TUSCALOOSA, Ala. -- Because he’s a signed prospect, Nick Saban will have to address the addition of Jacob Coker during spring practice.
He’ll have to, at some point, answer questions about the quarterback transferring from Florida State, the strong-armed former backup to a Heisman Trophy winner whom Alabama fans hope will develop into something of an award-winning quarterback himself in Tuscaloosa.
But there will be so much more to spring practice than Coker, mostly because he won’t even be there. If you think Alabama’s offense is simply waiting on his arrival, you’re wrong. While Coker finishes his degree in Tallahassee, new Tide offensive coordinator Lane Kiffin will have more than enough work to do.
So while spring practice may still be several weeks away, here’s a look at three things Kiffin must accomplish during camp. You’ll notice Coker’s name is nowhere to be found.
Oh, the other guys? Yeah, Alabama has quite a few quarterbacks already on the roster. Blake Sims, AJ McCarron’s backup, is still around. So is Alec Morris, who traveled with the team as a redshirt freshman last season. Luke Del Rio’s transfer makes last year's trio of true freshmen one less, but Cooper Bateman and Parker McLeod are both back. And David Cornwell, No. 4 in the ESPN 300, enrolled early and will compete during spring practice as well.
Kiffin, who is also the quarterbacks coach, has five guys who want to win the starting job now. They're not going to wait around until someone else -- we won’t say his name again, remember? -- arrives in the summer.
Getting Sims more comfortable taking snaps under center and throwing from the pocket will be a big challenge for Kiffin, as will developing confidence in the younger quarterbacks. Having them all in tune with the new playbook will be a big goal of the spring, giving them the leg up they'll need to enter fall camp ready to compete from Day 1.
Developing young weapons
Former offensive coordinator Doug Nussmeier has been blamed by some for limiting the explosiveness of Alabama’s offense in 2013. Further analysis disputes that fact, though, as Alabama had the fifth-highest percentage of plays of 10 or more yards in the country last season. The more appropriate critique might have been who was making big plays rather than how many as Nussmeier struggled to incorporate new offensive weapons like O.J. Howard and Derrick Henry.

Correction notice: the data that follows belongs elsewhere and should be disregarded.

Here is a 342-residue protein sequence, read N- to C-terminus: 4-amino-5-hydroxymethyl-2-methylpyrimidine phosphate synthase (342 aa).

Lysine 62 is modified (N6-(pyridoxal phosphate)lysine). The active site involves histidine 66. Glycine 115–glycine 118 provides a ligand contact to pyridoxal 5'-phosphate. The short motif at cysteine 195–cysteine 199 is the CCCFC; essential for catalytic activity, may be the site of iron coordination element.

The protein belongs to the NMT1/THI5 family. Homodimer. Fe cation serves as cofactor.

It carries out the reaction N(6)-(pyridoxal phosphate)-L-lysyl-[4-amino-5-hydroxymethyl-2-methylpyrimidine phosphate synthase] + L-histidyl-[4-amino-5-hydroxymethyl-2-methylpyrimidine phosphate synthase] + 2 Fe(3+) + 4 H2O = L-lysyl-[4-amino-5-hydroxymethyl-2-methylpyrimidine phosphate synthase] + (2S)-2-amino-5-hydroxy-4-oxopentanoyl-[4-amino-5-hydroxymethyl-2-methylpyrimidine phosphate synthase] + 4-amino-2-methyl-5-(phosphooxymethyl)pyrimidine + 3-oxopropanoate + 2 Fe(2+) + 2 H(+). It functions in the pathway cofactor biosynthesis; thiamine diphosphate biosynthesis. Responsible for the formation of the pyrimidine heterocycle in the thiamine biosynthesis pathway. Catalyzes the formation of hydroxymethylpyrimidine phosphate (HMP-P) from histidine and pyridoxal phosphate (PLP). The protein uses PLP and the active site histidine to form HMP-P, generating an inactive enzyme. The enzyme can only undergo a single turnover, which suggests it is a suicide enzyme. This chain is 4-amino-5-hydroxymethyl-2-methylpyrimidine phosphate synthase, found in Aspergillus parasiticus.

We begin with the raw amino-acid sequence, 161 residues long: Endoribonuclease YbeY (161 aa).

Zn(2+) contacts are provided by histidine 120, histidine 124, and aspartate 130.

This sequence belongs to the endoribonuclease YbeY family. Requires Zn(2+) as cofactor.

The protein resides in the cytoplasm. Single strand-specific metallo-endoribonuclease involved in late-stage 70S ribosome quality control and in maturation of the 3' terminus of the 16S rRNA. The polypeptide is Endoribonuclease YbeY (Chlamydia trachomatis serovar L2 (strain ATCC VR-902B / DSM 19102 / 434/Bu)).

Howard, despite being the most athletic tight end on the roster and one of the best playmakers on offense, caught just 14 passes. In nine games he caught one or no passes. Meanwhile, Brian Vogler, the starter, had all of eight receptions in 2013 and caught no passes in the final three games.
How Henry, the clear winner of the Allstate Sugar Bowl with 161 total yards and two touchdowns, took so long to develop is anyone’s guess. He didn’t carry the ball a single time in Alabama’s four closest regular-season games: Texas A&M, LSU, Mississippi State and Auburn. His big body might have helped when Alabama faced a number of short-yardage situations in the Iron Bowl.
Kiffin, though, won’t have the excuse of youth with Howard or Henry this fall. Getting them more involved in the offense and developing underused weapons like Chris Black and Raheem Falkins will be paramount to Alabama's success in 2014.
Reestablishing the offensive line
Here’s a bit of not-so breaking news: Alabama's 2012 offensive line that so many called the best in the history of college football is gone. All of it. With Cyrus Kouandjio and Anthony Steen off to the NFL, every piece of that five-man puzzle has left campus.
Now Kiffin and offensive line coach Mario Cristobal must find new faces to build around. Three starters will return -- center Ryan Kelly, guard Arie Kouandjio and tackle Austin Shepherd -- and one or more of them will have to assume a greater leadership role with so many veterans gone. Leon Brown, who filled in admirably for Steen in the Sugar Bowl, looks ready to start, and the left tackle competition will be heated with a number of returning players and incoming freshman Cam Robinson eager to earn the spot.
Philosophically, a return to a more physical style on the line could be in order. With more inexperience up front than usual and a new quarterback under center, Kiffin might lean toward a run-heavy offense, especially early in the season. Establishing that proper mindset on the line early might be more important than finding who the starting five will be during spring practice.